A Quantum Leap of Faith
Stop me if you've heard this one before: A priest walks into a house, ready to do battle. He's been summoned by a terrified mother to confront a demon that has possessed her helpless daughter. The catch this time? The priest is not actually a priest; he's a time-traveling quantum physicist who doesn't believe in God.
What hope does an atheist have in the face of a demon?
In an episode titled “O Ye of Little Faith,” the Quantum Leap “legasequel” series goes there, offering fans a provocative take on the old battle of faith against science. By employing classic horror movie settings and tropes, writer Margarita Matthews delivers a parable of the possibility not just for coexistence, but harmony.
This is not new territory for Quantum Leap. The original series, which aired from 1989-1993, featured quantum physicist Sam Beckett (Scott Bakula), whose time-travel experiment left him trapped in time, “leaping from life to life, putting right what once went wrong.” The sequel series features a team led by Herbert “Magic” Williams (Ernie Hudson), who was saved in the Vietnam War when Sam leaped into him. Magic has assembled a new team of geniuses headed by Dr. Ben Song (Raymond Lee). Their mission: to relaunch project Quantum Leap and discover the fate of Dr. Beckett.
Originally, Ben's fiancé Addison Augustine (Caitlin Bassett) was to be the project's leaper. But on the night of their engagement party, Ben makes an unauthorized leap and becomes trapped in the past. Now Addison is his holographic companion, helping Ben navigate his “swiss-cheesed memory” and change history for the better— each time hoping his next leap will bring him home.
In “O Ye of Little Faith,” Magic peruses the Pentagon’s secret files on the first Quantum Leap project and discovers that Beckett always believed that God was controlling his leaps. It makes a certain sense. Core to the series was the notion that Beckett was not leaping for his own benefit. He was “putting right what once went wrong.” There's a moral framework built into the very concept of Quantum Leap. What is right? What is wrong? Who decides such things?
In an episode from the original series, Sam leaped into a Black man named Jessie in the Jim Crow South, where he broke the law to advocate for Jessie and save Black lives. In the new series’ pilot episode, after a man turns to robbery to pay for his wife’s health care, Ben works to keep the man out of prison. In both cases, the show's moral perspective judges the laws of the land to be inadequate. Systems fail vulnerable populations such as Americans of color and the poor. Such a perspective aligns well with the God whom Beckett imagines might be behind his—and now Ben's—leaping. Both the original series and the new Quantum Leap echo Amos' condemnation of those who exploit the vulnerable. But can this same God really have sent an atheist to perform an exorcism?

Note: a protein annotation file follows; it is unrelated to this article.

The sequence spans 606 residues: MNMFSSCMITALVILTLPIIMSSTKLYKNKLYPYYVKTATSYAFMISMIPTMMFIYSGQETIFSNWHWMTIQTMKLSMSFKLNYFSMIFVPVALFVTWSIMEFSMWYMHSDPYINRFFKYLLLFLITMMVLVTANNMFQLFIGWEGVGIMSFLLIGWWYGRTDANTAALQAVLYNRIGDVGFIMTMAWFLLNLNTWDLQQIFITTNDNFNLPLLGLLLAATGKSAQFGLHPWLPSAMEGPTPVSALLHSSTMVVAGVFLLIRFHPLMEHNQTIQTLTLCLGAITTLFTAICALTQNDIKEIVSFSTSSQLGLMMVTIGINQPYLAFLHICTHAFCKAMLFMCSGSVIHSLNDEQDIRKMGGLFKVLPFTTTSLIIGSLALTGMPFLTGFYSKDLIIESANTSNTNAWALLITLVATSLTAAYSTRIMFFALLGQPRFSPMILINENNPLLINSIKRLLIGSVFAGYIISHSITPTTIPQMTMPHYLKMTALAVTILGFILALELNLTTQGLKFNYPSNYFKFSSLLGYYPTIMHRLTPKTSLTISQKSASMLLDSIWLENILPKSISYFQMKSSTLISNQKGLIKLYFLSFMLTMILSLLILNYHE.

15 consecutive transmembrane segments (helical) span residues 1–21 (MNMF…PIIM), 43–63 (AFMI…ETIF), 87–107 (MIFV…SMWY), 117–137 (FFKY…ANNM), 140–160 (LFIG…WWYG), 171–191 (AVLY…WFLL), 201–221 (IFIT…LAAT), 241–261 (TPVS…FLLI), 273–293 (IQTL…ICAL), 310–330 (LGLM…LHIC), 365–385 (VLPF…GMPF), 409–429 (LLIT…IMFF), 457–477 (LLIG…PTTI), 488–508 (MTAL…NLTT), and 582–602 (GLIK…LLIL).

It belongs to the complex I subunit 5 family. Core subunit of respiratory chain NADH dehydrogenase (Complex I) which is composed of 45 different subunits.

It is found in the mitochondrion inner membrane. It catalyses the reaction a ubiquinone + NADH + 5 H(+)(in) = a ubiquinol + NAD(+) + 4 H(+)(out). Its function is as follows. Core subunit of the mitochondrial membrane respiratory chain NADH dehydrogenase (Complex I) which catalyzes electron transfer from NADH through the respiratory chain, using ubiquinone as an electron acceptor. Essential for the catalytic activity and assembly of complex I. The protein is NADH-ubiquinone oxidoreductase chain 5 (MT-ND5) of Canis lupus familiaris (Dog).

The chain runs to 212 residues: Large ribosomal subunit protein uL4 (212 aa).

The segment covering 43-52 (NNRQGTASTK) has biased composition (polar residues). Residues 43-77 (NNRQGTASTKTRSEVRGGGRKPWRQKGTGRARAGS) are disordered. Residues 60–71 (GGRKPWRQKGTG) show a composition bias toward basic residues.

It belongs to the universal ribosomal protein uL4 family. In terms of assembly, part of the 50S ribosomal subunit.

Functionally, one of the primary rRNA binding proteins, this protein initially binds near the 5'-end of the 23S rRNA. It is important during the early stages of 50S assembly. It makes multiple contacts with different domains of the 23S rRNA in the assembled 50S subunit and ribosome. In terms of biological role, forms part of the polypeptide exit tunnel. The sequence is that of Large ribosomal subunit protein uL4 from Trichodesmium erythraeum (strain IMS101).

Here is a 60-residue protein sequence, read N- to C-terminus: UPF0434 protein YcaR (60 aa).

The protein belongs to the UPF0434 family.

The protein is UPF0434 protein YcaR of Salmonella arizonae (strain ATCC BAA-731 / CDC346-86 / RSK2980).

There's a moral framework built into the very concept of Quantum Leap.
In the Exorcist-inspired “O Ye of Little Faith,” Ben leaps into Father James Davenport, an elderly priest in the 1930s who has been summoned to exorcise Daisy (Kerri Medders). Fairly quickly, Ben is deprived of his supernatural powers; something cuts off Addison from being able to speak to Ben in the past. He's on his own. He soon experiences visions he can't explain. Without Addison to steady him, he can't help but wonder: are demons real?
While something nefarious is at work, we eventually learn that it's not demonic. Daisy's mother has conspired to poison her—and Ben!—with hallucinogens, hoping to stage a possession and kill Daisy so she can steal Daisy’s inheritance. There's no demon, just human greed, an evil as old as time itself (or at least as old as humanity).
But is it that simple? Once all is well and Ben is prepared to leap, Daisy looks at him and says, “You know, I still believe God sent you here.” And it's hard to argue with her. After all, in the original timeline, Daisy died, as the real Father Davenport failed to unravel her mother’s scheme. A skeptic was required to save Daisy—someone who could not accept a demonic explanation until every other option had been exhausted.
Quantum Leap, then, offers a world in which faith and science can coexist. Our world is wondrous and full of mystery; part of Jesus' command to love God well is to love God with all our minds. That means embracing science as a tool to know the cosmos. Science helps us to know creation (and therefore our Creator) better. Faith guides us in the implementation of the tools science offers.
Time will tell if his encounters with human evil will open Ben to the possibility that God is working through him to put the world right. As we watch, however, we can be confident that we don't have to leap through time to be the hands and feet of Christ. There's a whole world waiting just outside our door.